Attorney generals in Florida and New York are taking dramatically different approaches toward two giant banks that have reneged on their promises to provide mortgage relief to homeowners. Florida's Pam Bondi opted for a broad new agreement with Bank of America and Wells Fargo. New York's Eric Schneiderman demanded specific action from both banks, and when Wells Fargo refused he sued. Time will tell which approach will succeed.
Bondi and Schneiderman are following up on last year's $25 billion settlement among five major banks, the federal government and 49 states over the rampant use of shortcuts to foreclose on homeowners that included "robo-signing" and falsifying court documents. Wells Fargo and Bank of America signed the agreement but have not fully followed through on establishing procedures for loan modifications for homeowners. Bondi's office has received hundreds of complaints, as have New York and other states.
Bondi, who is on the settlement's monitoring committee, recently announced a new understanding with both banks to end the runaround for homeowners. It reiterates many of the requirements of the original settlement. Borrowers must have an appropriately trained contact at the bank and their loan modification handled in a timely way.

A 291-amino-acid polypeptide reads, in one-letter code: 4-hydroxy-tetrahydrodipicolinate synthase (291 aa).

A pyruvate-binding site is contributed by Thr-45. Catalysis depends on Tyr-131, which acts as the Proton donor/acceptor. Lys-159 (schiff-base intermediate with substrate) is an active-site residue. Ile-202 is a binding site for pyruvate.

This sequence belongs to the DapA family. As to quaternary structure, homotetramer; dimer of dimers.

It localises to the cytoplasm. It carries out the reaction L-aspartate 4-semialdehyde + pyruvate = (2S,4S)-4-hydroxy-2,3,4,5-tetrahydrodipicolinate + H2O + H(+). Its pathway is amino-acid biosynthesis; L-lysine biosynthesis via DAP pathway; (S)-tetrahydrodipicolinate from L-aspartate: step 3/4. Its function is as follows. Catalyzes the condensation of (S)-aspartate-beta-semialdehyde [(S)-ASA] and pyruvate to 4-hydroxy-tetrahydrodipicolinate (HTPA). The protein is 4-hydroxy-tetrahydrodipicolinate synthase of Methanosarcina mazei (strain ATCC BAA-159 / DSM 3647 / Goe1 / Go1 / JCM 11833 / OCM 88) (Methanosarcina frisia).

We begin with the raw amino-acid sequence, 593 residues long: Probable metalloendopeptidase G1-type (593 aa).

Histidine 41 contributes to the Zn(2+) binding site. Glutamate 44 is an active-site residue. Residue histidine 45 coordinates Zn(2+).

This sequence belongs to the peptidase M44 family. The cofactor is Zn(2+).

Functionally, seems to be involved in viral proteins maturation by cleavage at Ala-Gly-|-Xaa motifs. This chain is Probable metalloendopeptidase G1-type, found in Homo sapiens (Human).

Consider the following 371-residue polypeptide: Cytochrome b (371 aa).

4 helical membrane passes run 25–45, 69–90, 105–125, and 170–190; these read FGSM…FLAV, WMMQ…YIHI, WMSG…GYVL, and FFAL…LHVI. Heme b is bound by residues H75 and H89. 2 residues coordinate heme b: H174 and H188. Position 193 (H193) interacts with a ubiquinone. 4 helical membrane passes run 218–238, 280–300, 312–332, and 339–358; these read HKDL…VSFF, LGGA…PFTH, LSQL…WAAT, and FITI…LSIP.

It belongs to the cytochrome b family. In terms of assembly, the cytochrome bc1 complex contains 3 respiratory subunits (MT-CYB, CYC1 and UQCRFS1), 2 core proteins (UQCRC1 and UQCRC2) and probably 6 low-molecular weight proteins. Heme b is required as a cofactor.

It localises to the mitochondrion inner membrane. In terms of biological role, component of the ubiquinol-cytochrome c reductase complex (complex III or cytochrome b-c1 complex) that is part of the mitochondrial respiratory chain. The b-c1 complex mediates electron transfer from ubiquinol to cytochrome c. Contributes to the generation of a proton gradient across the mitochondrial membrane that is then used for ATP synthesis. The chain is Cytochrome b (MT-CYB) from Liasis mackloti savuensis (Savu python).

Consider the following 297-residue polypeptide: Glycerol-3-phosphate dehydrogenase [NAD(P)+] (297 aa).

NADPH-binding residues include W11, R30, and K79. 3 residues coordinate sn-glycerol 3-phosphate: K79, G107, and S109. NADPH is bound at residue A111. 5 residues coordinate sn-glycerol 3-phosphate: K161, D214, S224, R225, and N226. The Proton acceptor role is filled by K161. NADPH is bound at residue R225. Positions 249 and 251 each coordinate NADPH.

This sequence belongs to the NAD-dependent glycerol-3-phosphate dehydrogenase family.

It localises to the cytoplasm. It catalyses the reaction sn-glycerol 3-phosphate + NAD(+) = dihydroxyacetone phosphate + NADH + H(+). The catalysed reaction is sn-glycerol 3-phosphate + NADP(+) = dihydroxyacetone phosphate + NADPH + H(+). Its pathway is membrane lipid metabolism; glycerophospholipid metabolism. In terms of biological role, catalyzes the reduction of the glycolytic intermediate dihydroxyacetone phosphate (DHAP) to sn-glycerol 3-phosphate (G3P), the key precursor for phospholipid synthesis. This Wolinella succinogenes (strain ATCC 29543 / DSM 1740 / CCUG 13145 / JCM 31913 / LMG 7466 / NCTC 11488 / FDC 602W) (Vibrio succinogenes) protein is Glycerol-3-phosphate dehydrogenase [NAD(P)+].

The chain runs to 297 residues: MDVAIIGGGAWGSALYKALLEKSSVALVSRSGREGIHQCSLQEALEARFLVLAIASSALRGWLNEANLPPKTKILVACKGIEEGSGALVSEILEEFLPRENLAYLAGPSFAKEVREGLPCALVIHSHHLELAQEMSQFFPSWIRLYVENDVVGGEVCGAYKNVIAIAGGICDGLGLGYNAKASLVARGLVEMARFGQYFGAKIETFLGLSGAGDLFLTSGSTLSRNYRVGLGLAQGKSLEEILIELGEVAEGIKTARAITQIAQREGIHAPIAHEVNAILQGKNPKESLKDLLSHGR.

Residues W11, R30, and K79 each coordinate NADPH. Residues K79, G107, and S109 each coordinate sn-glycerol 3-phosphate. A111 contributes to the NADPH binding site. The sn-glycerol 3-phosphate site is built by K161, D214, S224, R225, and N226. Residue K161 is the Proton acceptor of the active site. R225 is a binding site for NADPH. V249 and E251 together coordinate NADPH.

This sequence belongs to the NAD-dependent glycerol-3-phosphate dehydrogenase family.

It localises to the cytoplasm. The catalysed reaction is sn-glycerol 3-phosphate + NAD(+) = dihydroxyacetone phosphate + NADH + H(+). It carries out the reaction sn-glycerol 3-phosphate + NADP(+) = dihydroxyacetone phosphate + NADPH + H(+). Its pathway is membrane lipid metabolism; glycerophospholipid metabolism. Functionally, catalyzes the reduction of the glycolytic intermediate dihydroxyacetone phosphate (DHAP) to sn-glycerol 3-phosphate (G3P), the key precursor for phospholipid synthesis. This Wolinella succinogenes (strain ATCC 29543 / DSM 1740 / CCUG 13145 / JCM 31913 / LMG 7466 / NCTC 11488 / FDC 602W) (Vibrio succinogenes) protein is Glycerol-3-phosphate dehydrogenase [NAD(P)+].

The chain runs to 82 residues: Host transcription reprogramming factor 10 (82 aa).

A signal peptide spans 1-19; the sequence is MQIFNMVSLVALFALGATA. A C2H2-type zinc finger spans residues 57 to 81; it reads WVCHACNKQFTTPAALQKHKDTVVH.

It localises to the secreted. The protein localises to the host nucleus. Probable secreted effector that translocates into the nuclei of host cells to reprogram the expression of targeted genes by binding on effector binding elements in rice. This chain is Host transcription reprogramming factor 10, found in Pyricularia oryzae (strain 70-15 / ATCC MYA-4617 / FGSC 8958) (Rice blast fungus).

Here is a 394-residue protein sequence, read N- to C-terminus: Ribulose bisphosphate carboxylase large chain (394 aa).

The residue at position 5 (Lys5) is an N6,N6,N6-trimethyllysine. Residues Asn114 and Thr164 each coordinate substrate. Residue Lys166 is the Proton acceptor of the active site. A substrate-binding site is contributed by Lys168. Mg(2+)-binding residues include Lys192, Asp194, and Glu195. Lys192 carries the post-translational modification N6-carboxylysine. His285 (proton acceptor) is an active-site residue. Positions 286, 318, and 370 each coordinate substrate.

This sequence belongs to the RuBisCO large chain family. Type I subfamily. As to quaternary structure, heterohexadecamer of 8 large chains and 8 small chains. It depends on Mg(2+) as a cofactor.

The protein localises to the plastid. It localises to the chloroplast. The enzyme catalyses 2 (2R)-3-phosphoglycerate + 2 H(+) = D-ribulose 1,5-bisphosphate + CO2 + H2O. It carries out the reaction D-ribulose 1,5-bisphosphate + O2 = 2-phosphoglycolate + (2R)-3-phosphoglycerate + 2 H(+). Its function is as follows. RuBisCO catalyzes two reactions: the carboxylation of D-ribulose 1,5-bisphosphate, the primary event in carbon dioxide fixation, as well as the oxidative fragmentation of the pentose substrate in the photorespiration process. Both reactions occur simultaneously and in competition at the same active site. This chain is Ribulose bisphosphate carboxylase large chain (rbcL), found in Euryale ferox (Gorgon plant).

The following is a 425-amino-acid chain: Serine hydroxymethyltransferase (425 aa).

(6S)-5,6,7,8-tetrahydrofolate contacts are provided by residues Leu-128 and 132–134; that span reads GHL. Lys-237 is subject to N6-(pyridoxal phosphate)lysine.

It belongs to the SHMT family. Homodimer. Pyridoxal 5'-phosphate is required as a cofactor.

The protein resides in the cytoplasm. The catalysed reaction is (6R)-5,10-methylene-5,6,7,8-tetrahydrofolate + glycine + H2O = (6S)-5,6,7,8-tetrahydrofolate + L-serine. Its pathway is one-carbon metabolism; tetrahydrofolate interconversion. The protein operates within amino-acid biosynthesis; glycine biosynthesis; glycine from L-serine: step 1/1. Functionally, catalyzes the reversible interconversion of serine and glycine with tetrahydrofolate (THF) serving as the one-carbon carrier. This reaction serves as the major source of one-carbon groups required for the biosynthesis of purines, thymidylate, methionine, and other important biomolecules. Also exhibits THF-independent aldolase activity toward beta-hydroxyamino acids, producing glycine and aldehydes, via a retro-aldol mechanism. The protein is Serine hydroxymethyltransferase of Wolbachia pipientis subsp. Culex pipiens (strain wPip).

Under the deal, banks must add personnel for better customer service and to make sure foreclosure attorneys are fully aware of each borrower's case history. This should prevent dual-tracking, where bank attorneys move a foreclosure forward while a modification is being processed. That has remained a serious problem even though it was barred by the initial settlement.
Schneiderman also reached an agreement with Bank of America. It spells out in more detail what the banks must do to improve borrower treatment and includes intensive oversight by his office. He brought an enforcement action against Wells Fargo after it refused to sign.
Bondi argues that her approach will bring financial assistance to homeowners more quickly and that a lawsuit is always an option later. But the banks have had a year to comply with the initial servicing standards and have failed. Schneiderman's hardball tactics might be a reasonable response to the bad faith the banks have exhibited. Within the next few months it should be clear which approach is the right one.